The Accentual Patterns of the Slavic Languages

Ultimo aggiornamento: 26 maggio 2021

Stankiewicz E.

The Accentual Patterns of the Slavic Languages

Stanford University Press, Stanford 1993

Accent is one of the most vexing problems in Slavic linguistics, and it has given rise to diverse schools of thought particularly in the area of historical reconstruction. Based on almost three decades of research, this monumental work is the first systematic description of the accentual patterns of all the Slavic languages with mobile stress: Slovene, Serbo-Croatian, Bulgarian, Russian, Ukrainian, Byelorossian, and Slovincian.

In addition, it pursues two supplementary, but by no means less significant, goals - to interpret the historical development of the accentual patterns and to make a typological comparison of their similarities and differences. This book differs from previous studies of the accentuation of the individual Slavic languages in both method and scope. Its consistent morphophonemic approach distinguishes automatic and nonautomatic alternations and emphasizes the role of the latter in the expression of Slavic grammatical categories and the various parts of speech.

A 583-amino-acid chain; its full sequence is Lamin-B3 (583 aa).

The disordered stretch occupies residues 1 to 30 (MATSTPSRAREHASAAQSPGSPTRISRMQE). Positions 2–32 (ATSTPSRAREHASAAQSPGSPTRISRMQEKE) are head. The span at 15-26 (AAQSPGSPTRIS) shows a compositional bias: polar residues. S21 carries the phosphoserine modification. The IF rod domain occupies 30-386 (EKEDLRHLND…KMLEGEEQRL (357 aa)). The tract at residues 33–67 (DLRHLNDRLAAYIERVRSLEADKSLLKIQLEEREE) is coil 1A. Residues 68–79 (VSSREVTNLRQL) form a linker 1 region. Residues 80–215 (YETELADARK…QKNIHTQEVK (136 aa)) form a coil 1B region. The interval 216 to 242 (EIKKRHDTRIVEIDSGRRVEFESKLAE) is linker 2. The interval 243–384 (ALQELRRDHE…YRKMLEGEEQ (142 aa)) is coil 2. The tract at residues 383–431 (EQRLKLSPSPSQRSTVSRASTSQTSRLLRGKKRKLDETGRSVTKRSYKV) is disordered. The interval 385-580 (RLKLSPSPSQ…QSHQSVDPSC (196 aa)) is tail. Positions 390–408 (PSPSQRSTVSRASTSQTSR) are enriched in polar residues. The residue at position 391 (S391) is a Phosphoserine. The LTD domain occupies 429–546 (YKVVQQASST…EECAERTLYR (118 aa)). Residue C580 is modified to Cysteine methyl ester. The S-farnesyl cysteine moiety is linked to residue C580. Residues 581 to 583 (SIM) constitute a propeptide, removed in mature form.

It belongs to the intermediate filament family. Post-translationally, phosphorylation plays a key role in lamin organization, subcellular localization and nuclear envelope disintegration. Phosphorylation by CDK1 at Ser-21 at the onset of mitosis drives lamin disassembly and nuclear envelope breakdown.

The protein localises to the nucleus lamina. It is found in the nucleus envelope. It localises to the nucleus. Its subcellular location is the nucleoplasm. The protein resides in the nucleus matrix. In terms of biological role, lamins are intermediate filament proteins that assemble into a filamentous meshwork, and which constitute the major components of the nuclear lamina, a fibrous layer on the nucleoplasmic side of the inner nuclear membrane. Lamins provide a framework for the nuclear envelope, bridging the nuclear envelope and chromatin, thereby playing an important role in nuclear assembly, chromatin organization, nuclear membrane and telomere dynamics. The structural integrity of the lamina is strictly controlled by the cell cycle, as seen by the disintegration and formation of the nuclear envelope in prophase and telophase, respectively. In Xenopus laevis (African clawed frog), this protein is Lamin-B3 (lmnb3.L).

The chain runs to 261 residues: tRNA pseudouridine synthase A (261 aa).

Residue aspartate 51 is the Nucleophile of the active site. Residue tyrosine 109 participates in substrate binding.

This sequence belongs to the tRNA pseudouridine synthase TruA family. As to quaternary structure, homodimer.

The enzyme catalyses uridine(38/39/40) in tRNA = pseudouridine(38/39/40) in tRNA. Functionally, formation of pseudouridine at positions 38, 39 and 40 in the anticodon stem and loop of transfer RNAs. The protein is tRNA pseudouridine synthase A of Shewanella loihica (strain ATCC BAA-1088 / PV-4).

Although the author's general approach is synchronic, it does not diminish the importance of the historical-comparative method, but gives it additional strength by placing the historic interpretation of Slavic accentual patterns on a solid descriptive base. Although Slavic accentology has been largely treated as an exemplar of historical reconstruction, the results have been clouded by controversy and doubt. This state of affairs is partly due to the scarcity of historical records, but even more to the lack of systematic and exhaustive descriptions of the contemporary accentual patterns. This book intends to fill that gap and to show to what extent these patterns continue to resemble one another in the midst of diversity and despite a long history of accentual change.

The historical sections and comments accompanying the synchronic descriptions are designed to trace the development of the accentual patterns from Common Slavic up to the modern period. The author touches on the basic properties of the Common Slavic accentual system, arguing that its overall design can be determined within the framework of Common Slavic rather than with reference to a Balto-Slavic accentuation which is modeled on that of Lithuanian.


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